Not so long ago, Europe seemed to have its financial house more-or-less in order. German government spending was actually falling. Industries that had been nationalized in the socialist 70s were being privatized. The European Central Bank – run by sound money advocate Jean-Claude Trichet – was smarter and more cautious than the incoherently rambunctious Bernanke Fed. The euro, for a while, was actually preferred by many over the dollar.
Then – gradually at first and now very quickly – everything went sideways.
Mario Draghi took over for Trichet at the ECB and promised to do “whatever it takes” to generate at least 2% inflation. Then he proceeded to deliver on that promise with massive asset purchases and negative interest rates.
Inequality – which, we’re now coming to realize – is fed by low interest rates and easy money, rose to near-US proportions. Immigration was mishandled to the point that it became THE political issue. And populist parties opposed to the existing system attracted enough votes to rattle the mainstream parties.
The entrenched political/financial class, shocked by the unwashed masses’ effrontery, are now responding exactly as you’d expect, with massive increases in social spending, promises of even easier money (Draghi actually claimed that there was “plenty of headroom” to cut rates from the current -0.4%) and, well, whatever else it takes to stay in power.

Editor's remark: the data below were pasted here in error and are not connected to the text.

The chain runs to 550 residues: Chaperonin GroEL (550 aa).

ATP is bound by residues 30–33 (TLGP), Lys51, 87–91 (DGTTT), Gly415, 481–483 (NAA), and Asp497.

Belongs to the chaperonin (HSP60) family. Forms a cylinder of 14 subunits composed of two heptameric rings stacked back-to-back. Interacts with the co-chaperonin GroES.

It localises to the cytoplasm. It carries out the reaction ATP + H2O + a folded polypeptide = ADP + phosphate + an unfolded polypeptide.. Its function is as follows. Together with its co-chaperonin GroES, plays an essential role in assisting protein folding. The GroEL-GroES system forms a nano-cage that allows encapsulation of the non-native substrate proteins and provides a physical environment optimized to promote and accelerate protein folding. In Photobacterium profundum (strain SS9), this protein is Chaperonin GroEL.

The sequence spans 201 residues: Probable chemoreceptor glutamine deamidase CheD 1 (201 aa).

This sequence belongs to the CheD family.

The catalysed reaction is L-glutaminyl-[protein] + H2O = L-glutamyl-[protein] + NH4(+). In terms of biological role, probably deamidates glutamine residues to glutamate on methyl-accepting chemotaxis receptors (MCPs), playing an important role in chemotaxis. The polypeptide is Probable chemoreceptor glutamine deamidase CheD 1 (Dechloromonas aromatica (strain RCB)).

Here, for instance, is Germany’s government spending. Note the uptrend now that the Greens are contenders:
To win voters lost to an anti-globalization backlash, Europe’s mainstream parties are going back to the 1970s.
In Germany, the U.K, Denmark, France and Spain, these parties are aiming to reverse decades of pro-market policy and promising greater state control of business and the economy, more welfare benefits, bigger pensions and higher taxes for corporations and the wealthy. Some have discussed nationalizations and expropriations.
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